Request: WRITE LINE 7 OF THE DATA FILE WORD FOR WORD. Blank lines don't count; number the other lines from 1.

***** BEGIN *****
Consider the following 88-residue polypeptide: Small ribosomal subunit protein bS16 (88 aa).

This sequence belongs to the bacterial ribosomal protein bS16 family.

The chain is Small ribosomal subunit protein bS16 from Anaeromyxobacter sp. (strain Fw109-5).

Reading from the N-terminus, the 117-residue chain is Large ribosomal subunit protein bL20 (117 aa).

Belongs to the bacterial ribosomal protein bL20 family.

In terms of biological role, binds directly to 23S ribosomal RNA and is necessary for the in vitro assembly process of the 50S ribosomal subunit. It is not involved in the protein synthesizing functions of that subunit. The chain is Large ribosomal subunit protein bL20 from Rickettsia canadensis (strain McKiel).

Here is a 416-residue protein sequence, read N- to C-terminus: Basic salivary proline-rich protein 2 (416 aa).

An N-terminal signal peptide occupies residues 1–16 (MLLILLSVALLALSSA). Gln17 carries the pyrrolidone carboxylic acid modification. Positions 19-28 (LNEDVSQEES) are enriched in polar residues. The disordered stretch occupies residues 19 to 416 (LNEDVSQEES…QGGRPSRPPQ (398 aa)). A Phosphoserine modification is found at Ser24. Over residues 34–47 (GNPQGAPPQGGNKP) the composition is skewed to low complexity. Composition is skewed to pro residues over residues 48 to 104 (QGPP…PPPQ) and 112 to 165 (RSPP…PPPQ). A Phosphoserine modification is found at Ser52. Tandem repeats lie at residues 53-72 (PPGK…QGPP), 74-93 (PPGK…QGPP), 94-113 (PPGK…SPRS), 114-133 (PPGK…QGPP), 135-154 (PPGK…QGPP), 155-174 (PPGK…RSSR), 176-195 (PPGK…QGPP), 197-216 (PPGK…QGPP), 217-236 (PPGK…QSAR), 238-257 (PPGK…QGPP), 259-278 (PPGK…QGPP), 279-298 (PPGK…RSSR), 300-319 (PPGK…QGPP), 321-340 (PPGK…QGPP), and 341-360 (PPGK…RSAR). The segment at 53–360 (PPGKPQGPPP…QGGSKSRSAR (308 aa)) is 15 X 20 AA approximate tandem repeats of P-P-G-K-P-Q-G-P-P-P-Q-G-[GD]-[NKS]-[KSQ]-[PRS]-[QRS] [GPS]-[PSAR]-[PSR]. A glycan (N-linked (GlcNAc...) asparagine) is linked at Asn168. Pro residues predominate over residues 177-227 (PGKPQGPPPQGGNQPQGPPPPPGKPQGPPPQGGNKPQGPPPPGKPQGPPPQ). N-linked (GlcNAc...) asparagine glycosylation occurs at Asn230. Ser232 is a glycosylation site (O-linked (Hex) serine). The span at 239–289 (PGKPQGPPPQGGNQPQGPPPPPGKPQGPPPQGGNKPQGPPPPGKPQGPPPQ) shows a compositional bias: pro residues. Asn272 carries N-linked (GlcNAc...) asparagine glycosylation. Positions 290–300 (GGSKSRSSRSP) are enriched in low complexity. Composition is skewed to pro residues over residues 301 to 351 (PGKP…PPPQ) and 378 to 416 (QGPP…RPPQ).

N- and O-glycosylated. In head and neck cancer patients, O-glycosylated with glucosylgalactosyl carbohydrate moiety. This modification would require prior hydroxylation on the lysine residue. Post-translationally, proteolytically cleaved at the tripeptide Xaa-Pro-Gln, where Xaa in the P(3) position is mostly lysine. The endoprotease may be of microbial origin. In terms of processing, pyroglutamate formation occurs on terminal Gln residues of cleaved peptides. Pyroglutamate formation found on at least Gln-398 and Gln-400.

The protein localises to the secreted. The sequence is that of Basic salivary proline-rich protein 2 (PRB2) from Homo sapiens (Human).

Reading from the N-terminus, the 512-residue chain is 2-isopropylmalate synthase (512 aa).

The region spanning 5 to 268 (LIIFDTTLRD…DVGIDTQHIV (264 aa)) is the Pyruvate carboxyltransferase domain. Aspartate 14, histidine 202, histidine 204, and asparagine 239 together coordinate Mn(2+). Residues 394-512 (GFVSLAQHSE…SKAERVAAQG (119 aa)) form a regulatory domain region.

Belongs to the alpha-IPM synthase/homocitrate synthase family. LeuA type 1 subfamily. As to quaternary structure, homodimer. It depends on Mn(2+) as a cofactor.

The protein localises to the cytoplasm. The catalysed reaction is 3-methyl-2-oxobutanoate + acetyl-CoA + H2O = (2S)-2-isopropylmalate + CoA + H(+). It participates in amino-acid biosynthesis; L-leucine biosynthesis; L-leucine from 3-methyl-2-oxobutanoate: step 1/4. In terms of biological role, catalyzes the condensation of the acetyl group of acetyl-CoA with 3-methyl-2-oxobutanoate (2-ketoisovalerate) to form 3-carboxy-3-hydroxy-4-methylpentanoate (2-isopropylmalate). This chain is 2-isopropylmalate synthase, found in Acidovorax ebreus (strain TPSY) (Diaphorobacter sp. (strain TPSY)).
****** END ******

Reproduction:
Here is a 416-residue protein sequence, read N- to C-terminus: Basic salivary proline-rich protein 2 (416 aa).